Recent decades have witnessed an impressive process of normative development in international law. Numerous new treaties have been concluded, at global and regional levels, establishing far-reaching international legal and regulatory regimes in important areas such as human rights, international trade, environmental protection, criminal law, intellectual property, and more. New political and judicial institutions have been established to develop, apply and adjudicate these rules. This trend has been accompanied by the growing consolidation of treaty norms into international custom, and increased references to international law in domestic settings. As a result of these developments, international relations have now reached an unprecedented level of normative density and intensity, but they have also given rise to the phenomenon of 'fragmentation'.
The debate over the fragmentation of international law has largely focused on conflicts: conflicts of norms and conflicts of authority. However, the same developments that have given rise to greater conflict and contradiction in international law, have also produced a growing amount of normative equivalence between rules in different fields of international law. New treaty rules often echo existing international customary norms. Regional arrangements reinforce undertakings that already exist at the global level; and common concerns and solutions appear in many international legal fields. This book focuses on such instances of normative parallelism, developing the concept of 'multisourced equivalent norms' in international law, with contributions by leading international law experts exploring the legal and political implications of the concept in a variety of contexts that span the full spectrum of international legal norms and institutions. By concentrating on situations governed by a multitude of similar norms, the book emphasizes the importance of legal contexts and institutional settings to international law-interpretation and application.
Tomer Broude is the Sylvan M. Cohen Chair in Law at the Faculty of Law and Department of International Relations, and the Academic Director of the Minerva Center for Human Rights at the Hebrew University of Jerusalem. Yuval Shany is the Hersch Lauterpacht Chair in Public International Law at the Faculty of Law of the Hebrew University of Jerusalem and a director in the Project on International Courts and Tribunals.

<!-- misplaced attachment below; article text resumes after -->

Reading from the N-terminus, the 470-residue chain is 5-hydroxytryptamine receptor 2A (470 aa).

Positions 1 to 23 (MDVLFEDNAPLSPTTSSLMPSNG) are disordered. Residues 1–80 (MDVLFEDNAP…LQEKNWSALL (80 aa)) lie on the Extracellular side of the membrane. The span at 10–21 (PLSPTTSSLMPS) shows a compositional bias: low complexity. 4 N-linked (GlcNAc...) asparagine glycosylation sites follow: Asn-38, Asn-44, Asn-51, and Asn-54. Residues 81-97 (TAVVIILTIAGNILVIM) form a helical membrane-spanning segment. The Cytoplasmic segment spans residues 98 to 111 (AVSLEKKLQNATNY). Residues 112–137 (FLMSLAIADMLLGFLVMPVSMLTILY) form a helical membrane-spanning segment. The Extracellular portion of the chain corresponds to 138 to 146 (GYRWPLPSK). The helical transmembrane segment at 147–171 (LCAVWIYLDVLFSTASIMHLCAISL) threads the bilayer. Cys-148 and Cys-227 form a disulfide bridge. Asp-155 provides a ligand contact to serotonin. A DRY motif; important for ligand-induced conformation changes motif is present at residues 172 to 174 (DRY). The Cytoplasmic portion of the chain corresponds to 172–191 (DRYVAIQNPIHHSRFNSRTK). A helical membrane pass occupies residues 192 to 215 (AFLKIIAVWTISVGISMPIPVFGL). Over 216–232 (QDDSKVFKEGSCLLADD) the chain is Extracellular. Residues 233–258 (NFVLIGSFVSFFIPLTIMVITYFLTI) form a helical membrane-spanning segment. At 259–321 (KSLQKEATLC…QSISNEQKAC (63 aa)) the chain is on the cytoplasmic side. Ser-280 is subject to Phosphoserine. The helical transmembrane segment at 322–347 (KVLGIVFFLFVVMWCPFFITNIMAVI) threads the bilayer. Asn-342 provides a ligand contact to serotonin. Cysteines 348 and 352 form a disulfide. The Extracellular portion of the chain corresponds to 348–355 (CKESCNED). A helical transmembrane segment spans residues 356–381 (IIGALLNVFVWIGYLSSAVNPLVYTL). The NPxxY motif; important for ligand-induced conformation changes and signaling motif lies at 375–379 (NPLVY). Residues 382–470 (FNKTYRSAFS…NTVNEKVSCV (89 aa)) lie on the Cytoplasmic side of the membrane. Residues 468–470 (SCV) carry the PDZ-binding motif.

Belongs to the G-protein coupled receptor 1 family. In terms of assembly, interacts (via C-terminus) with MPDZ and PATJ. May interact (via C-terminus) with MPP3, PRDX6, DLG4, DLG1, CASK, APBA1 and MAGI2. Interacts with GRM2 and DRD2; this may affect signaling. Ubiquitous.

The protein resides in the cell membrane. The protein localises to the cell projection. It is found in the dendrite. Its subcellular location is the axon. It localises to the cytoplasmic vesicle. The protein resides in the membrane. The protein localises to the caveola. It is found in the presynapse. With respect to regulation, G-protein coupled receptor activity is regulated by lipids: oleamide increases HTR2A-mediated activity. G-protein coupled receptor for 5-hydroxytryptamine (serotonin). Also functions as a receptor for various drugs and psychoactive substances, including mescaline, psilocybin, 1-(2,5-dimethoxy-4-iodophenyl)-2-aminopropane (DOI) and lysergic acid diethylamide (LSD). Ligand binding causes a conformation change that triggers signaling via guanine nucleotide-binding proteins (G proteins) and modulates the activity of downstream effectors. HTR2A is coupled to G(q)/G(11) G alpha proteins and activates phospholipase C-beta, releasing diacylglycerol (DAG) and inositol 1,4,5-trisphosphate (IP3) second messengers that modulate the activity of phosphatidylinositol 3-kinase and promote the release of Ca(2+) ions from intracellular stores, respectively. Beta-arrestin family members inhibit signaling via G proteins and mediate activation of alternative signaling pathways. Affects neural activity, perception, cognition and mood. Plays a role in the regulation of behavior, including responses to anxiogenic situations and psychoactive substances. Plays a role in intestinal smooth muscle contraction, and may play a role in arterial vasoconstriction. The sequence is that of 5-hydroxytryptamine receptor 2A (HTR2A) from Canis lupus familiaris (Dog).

1 The International Law and Policy of Multi-Sourced Equivalent Norms Tomer Broude and Yuval Shany PART I MSENS AND THE FRAGMENTATION OF INTERNATIONAL LAW 2 Conflict of Norms or Conflict of Laws? Different Techniques in the Fragmentation of International Law Ralf Michaels and Joost Pauwelyn 3 The Power of Secondary Rules to Connect the International and National Legal Orders Andre Nollkaemper 4 Multi-Sourced Equivalent Norms from the Standpoint of Governments Erik Denters and Tarcisio Gazzini PART II MSENS IN JUDICIAL PRACTICE 5 Interpreting Multi-Sourced Equivalent Norms: Judicial Borrowing in International Courts Benedikt Pirker 6 Jurisdictions and Applicable Law Clauses: Where does a Tribunal find the Principal Norms Applicable to the Case before it? Lorand Bartels 7 The OSPAR Convention, the Aarhus Convention and EC Law: Normative and Institutional Fragmentation on the Right of Access to Environmental Information Nikolaos Lavranos 8 EU Review of UN Anti-Terror Sanctions: Judicial Juggling in a Four-Layer, Multi-Sourced, Equivalent-Norms Scenario Guy Harpaz PART III MSENS IN SPECIFIC NORMATIVE AND INSTITUTIONAL CONTEXTS 9 The Interaction between International Investment Law and Human Rights Treaties: A Sociological Perspective Moshe Hirsch 10 Delineating Primary and Secondary Rules on Necessity at International Law Jurgen Kurtz 11 Equivalent Primary Rules and Differential Secondary Rules: Countermeasures in WTO and Investment Protection Law Martins Paparinskis 12 Multi-Sourced Equivalent Norms and the Legitimacy of Indigenous Peoples' Rights under International Law Claire Charters 13 Multi-Sourced Equivalent Norms: Concluding Thoughts Robert Howse